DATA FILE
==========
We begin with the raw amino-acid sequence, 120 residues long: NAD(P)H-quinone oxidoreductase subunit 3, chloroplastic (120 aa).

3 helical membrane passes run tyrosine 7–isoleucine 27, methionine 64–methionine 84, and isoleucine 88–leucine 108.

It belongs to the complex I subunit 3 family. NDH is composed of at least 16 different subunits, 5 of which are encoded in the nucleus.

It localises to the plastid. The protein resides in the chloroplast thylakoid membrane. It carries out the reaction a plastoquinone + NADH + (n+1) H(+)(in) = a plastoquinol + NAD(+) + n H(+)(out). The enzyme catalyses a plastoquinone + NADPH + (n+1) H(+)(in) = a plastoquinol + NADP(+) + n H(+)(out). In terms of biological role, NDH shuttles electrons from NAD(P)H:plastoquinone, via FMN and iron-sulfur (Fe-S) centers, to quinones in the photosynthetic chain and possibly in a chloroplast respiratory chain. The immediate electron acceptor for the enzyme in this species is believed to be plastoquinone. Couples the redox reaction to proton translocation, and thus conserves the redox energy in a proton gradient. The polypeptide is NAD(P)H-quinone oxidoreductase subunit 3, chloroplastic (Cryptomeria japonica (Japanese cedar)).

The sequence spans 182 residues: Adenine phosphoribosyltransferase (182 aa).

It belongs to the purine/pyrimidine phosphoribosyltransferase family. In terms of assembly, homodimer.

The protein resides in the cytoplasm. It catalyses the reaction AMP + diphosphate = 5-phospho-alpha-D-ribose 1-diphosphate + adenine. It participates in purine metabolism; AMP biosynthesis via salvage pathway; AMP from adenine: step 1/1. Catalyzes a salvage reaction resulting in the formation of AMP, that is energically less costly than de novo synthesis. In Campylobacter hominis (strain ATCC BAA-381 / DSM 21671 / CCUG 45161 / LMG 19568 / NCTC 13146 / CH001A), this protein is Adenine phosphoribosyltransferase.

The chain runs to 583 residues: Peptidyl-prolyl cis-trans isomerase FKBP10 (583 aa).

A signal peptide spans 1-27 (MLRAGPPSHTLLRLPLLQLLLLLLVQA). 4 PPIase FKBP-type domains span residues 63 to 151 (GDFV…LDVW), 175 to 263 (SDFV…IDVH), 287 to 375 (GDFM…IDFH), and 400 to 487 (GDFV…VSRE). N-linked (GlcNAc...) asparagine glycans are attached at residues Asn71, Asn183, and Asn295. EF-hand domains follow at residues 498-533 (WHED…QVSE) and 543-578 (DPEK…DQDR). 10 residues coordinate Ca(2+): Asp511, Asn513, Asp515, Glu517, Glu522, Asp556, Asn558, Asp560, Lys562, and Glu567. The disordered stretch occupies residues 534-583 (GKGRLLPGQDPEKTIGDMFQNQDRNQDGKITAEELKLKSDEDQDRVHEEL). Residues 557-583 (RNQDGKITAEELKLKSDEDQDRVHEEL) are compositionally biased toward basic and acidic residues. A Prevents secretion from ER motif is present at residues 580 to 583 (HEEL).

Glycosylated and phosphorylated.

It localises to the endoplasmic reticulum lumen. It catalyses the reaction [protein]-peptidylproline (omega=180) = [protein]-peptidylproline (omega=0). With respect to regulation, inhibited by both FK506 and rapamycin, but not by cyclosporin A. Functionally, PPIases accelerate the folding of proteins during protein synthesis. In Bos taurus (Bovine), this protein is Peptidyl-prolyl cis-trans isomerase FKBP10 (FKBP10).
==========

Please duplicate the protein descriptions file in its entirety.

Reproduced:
We begin with the raw amino-acid sequence, 120 residues long: NAD(P)H-quinone oxidoreductase subunit 3, chloroplastic (120 aa).

3 helical membrane passes run tyrosine 7–isoleucine 27, methionine 64–methionine 84, and isoleucine 88–leucine 108.

It belongs to the complex I subunit 3 family. NDH is composed of at least 16 different subunits, 5 of which are encoded in the nucleus.

It localises to the plastid. The protein resides in the chloroplast thylakoid membrane. It carries out the reaction a plastoquinone + NADH + (n+1) H(+)(in) = a plastoquinol + NAD(+) + n H(+)(out). The enzyme catalyses a plastoquinone + NADPH + (n+1) H(+)(in) = a plastoquinol + NADP(+) + n H(+)(out). In terms of biological role, NDH shuttles electrons from NAD(P)H:plastoquinone, via FMN and iron-sulfur (Fe-S) centers, to quinones in the photosynthetic chain and possibly in a chloroplast respiratory chain. The immediate electron acceptor for the enzyme in this species is believed to be plastoquinone. Couples the redox reaction to proton translocation, and thus conserves the redox energy in a proton gradient. The polypeptide is NAD(P)H-quinone oxidoreductase subunit 3, chloroplastic (Cryptomeria japonica (Japanese cedar)).

The sequence spans 182 residues: Adenine phosphoribosyltransferase (182 aa).

It belongs to the purine/pyrimidine phosphoribosyltransferase family. In terms of assembly, homodimer.

The protein resides in the cytoplasm. It catalyses the reaction AMP + diphosphate = 5-phospho-alpha-D-ribose 1-diphosphate + adenine. It participates in purine metabolism; AMP biosynthesis via salvage pathway; AMP from adenine: step 1/1. Catalyzes a salvage reaction resulting in the formation of AMP, that is energically less costly than de novo synthesis. In Campylobacter hominis (strain ATCC BAA-381 / DSM 21671 / CCUG 45161 / LMG 19568 / NCTC 13146 / CH001A), this protein is Adenine phosphoribosyltransferase.

The chain runs to 583 residues: Peptidyl-prolyl cis-trans isomerase FKBP10 (583 aa).

A signal peptide spans 1-27 (MLRAGPPSHTLLRLPLLQLLLLLLVQA). 4 PPIase FKBP-type domains span residues 63 to 151 (GDFV…LDVW), 175 to 263 (SDFV…IDVH), 287 to 375 (GDFM…IDFH), and 400 to 487 (GDFV…VSRE). N-linked (GlcNAc...) asparagine glycans are attached at residues Asn71, Asn183, and Asn295. EF-hand domains follow at residues 498-533 (WHED…QVSE) and 543-578 (DPEK…DQDR). 10 residues coordinate Ca(2+): Asp511, Asn513, Asp515, Glu517, Glu522, Asp556, Asn558, Asp560, Lys562, and Glu567. The disordered stretch occupies residues 534-583 (GKGRLLPGQDPEKTIGDMFQNQDRNQDGKITAEELKLKSDEDQDRVHEEL). Residues 557-583 (RNQDGKITAEELKLKSDEDQDRVHEEL) are compositionally biased toward basic and acidic residues. A Prevents secretion from ER motif is present at residues 580 to 583 (HEEL).

Glycosylated and phosphorylated.

It localises to the endoplasmic reticulum lumen. It catalyses the reaction [protein]-peptidylproline (omega=180) = [protein]-peptidylproline (omega=0). With respect to regulation, inhibited by both FK506 and rapamycin, but not by cyclosporin A. Functionally, PPIases accelerate the folding of proteins during protein synthesis. In Bos taurus (Bovine), this protein is Peptidyl-prolyl cis-trans isomerase FKBP10 (FKBP10).